The mid 1970’s saw the introduction of a new type of tundish wear lining; which were board systems comprising low density, highly insulating, disposable, pre-formed, and pre-cured refractory boards. Easy deskull, no equipment investment and the low cost of silica variety also contributed to its run-away popularity among many steel makers. FOSECO’s GARNEX became a household name in Indian continuous casting circles during this time. Initially silica based boards were used which allowed only “cold start” practice. Magnesite based boards were introduced in mid 1980’s to fulfill the requirement of pre-heatability, i.e., a “hot start” practice for low hydrogen considerations in the manufacture of high alloy quality steels. However, the labour intensiveness, presence of joints and sand backing, and breakages etc remained as inherent handicaps of board system.

Advantages:
  • low risk of H picking (when hot)
  • uniform liner shape
  • no need to cure
  • good insulation
  • cold start possible
  • easy deskull
  • low energy requirement
  • short T/D cycle
  • no investment in equipments
  • low washout risk
  • low cost (silica-based board)
Disadvantages:
  • joints
  • sand backing
  • hydrogen picking risk (when cold)
  • labour intensive
  • high inventory
  • handling/breakage problem
  • high cost (magnesite-based boards)
However, board system is still popular in countries where labour costs are low and application technologies are not readily available.

Sprayable Lining


Because of some of the above difficulties there was already a push towards automation of the tundish lining system. Meanwhile, advances in machine design and chemical formulation technology in advanced countries led to the development of a “Spray” system, in which a thick slurry could be transported after through mixing, and finally deposited onto the tundish after “atomizing” with compressed air. The first robotic application system was commissioned in 1982 which from the later half of the 1980’s started to be widely used in developed countries due to the significant benefits of lower placed density and better control of the lining thickness than gunned linings. This was no longer required to transfer the dry powder after fluidization (as required in gunning). This enabled the addition of fibers and other chemicals to the mass and homogeneous mixing and deposition became a reality. The lining could be preheated and the cast taken in a “hot start” fashion, or allowed to cool to room temperature and taken as a “cold start” tundish. While curing, it needs to be controlled to ensure lining integrity and this demands that the tundish permanent lining is ideally below 100 degrees C for satisfactory placement. Wet processes such as sprayable lining with up to 30% water addition by weight and the presence of hoses and spills may create OH and S issues in the steel plant. Even then this spray lining system was able to successfully combine many of the advantages of board and gunning, while eliminating the disadvantages like - joints, sand backing, rebound losses, dust problems, poor insulation etc.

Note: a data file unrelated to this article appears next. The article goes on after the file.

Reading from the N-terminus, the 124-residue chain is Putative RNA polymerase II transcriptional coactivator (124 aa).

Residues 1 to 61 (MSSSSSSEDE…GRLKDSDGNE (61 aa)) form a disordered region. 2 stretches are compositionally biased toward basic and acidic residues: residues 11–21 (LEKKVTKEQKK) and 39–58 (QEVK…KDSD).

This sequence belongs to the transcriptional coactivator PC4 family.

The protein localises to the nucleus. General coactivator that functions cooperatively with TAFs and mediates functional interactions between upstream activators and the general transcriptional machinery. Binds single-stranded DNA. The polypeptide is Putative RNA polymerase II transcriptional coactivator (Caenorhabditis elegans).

Advantages:
  • low risk of H picking
  • no joints
  • no sand
  • low inventory
  • less labour intensive
  • easy deskull
  • good insulation
  • “cold start” also possible
  • controllable lining thickness
  • robotic application for big size tundish (involve large investment)
Disadvantages:
  • investment in equipments
  • intensive curing required
  • moderate washout risk
  • relatively longer T/D cycle (than boards)

Tundish - Dry Lining